Wednesday, April 27, 2011

How to Start an Epidemic

I just finished reading Malcolm Gladwell's book "The Tipping Point." I think he should have titled it "How to Start an Epidemic" because he outlines a theory of how social epidemics are started in society, from unnatural suicide rates in Micronesia, the success of Sesame Street to the dramatic drop in crime rate in New York City and implicitly explains how you can start one.

Instead of going into an analysis of the book, I am going to suggest that two types of people read this book: pastors and teachers.

Why Teachers Should Read "The Tipping Point"

When I first started the book, I noticed that one of the rules for what causes a "tipping point" (The point at which a social epidemic occurs in society.) is "The Law of the Few." This rule essentially says that there are certain people in society that work to promote certainideas. These ideas will eventually reach the tipping point and become social epidemics.

There are three types of people: connectors, mavens and salesmen. Connectors are people who everyone seems to know them. Mavens are people who know everything there is to know about a certain topic. Salesmen are people who are really good at convincing people about an idea.

Teachers, in my opinion, should look at these types of people and see themselves to be like them, in a sense. Certainly, not everyone is a "maven." Yet because of their unique position, teachers have a great place to fulfill these important roles.

Furthermore, this book deals with the issue of why certain ideas tend to "stick" in people's heads and why others don't. That's right up the alley of education, getting ideas to stick in people's heads. If a teacher can apply the concepts in this book, I think his/her students will become better educated. Specifically, the question is "how can I communicate ideas (concepts, skills and content) to students so that they remember them?" I think Gladwell helps answer this question.

Why Pastors Should Read "The Tipping Point"

When I was reading this book, I kept thinking that the person who should read this book is a pastor. A pastor's calling is to disseminate a specific form of information to his congregation and the world. "The Tipping Point" is a book just on that topic. It explains, in a way, why revivals occur and why they don't. It explains why some people listen to you and why some people do not. It explains how society changes, improves or falters. Why wouldn't a pastor want to know more about that?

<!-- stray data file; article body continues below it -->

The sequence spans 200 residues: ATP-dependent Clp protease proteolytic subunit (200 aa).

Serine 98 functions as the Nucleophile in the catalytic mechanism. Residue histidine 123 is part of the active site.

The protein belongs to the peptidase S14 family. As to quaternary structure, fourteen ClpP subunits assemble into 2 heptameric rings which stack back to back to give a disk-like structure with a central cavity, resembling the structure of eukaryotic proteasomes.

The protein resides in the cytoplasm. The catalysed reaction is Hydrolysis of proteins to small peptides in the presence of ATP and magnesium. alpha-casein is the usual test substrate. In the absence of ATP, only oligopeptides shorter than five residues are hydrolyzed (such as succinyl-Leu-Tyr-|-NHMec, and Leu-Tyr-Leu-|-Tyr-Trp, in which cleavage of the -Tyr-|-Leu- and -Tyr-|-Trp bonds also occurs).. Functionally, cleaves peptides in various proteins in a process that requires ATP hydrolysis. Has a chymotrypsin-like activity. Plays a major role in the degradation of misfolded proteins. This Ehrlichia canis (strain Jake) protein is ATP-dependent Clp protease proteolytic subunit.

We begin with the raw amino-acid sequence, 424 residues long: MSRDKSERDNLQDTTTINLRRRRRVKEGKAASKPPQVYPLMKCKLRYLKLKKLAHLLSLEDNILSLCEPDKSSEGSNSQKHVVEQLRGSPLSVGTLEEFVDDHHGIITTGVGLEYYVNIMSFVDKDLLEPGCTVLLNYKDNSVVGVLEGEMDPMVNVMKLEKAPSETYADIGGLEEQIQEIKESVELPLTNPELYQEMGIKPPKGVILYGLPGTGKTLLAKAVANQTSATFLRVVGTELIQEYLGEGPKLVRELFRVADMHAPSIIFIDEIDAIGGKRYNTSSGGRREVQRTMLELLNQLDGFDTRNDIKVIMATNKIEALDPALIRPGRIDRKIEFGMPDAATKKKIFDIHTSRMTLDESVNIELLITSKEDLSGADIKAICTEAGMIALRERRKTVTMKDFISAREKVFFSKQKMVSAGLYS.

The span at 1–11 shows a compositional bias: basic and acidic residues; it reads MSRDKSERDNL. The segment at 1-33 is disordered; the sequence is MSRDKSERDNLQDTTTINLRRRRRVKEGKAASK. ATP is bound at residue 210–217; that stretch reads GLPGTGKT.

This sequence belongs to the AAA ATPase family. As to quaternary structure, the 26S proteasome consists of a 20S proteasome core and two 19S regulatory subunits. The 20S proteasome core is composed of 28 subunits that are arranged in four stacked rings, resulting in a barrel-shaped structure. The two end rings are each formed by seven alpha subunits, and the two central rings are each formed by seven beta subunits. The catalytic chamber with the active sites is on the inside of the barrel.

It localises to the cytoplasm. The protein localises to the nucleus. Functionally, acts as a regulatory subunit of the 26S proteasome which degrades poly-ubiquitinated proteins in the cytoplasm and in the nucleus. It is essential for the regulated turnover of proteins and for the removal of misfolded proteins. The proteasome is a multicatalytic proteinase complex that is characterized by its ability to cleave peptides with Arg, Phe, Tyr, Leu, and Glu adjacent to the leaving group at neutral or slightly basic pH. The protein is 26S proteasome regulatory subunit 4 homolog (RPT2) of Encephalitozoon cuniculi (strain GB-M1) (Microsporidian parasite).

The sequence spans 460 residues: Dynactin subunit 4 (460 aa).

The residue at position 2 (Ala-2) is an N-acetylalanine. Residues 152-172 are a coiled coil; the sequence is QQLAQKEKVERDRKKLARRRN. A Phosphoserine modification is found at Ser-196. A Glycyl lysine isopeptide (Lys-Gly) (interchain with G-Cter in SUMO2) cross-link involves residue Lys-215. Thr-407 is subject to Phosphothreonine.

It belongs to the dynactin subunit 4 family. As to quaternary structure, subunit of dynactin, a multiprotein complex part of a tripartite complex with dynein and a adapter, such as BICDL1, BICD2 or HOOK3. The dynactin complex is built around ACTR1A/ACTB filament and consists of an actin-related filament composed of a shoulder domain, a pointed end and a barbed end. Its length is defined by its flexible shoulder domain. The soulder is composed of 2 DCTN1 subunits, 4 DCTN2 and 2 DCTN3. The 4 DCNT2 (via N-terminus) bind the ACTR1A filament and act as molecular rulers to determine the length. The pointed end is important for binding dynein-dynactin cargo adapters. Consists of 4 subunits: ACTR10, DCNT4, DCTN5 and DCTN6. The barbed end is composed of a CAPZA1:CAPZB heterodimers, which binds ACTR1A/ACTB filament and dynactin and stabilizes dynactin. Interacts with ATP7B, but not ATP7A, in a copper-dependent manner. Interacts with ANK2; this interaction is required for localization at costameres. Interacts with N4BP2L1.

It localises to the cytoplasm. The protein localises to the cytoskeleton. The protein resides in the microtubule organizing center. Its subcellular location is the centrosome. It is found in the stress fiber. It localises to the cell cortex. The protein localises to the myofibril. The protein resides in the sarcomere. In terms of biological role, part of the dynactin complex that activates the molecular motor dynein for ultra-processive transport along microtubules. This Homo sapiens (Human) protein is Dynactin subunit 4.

One might say, "its the Holy Spirit that works in people's hearts. It's not these foreign 'rules' put forward by Gladwell." I don't think that Gladwell is demystifying the work of the Holy Spirit. Rather, I think he is giving an explanation of a way that the Holy Spirit works through to bring about the will of the Father. Furthermore, Paul says "I have become all things to all men, that I might by all means save some." Gladwell gives pastors a means to better apply Paul's example.

A Possible Objection

One may be suspicious of Gladwell's book because it appears to give an all-encompassing explanation for everything that occurs in society. My response is first, this is not a book explaining everything about society. It is explaining why social epidemics occur. For example: why was Sesame Street such a great success for so long.

Second, Gladwell makes a great point at the end of the book. He says "All of these things [his theory] are expressions of the peculiarities of the human mind and heart, a refutation of the notion that the way we function and communicate and process information is straightforward and transparent. It is not. It is messy and opaque." (pg 257) If anything, read this book so that you acquire a more nuanced and thoughtful understanding of how communication occurs in society, even if you don't agree with the theory. It certainly has helped me think more carefully on how I see society.

p.s. It's not a hard read.

No comments:

Post a Comment

Thank you for your comment, I'll review it as soon as I can!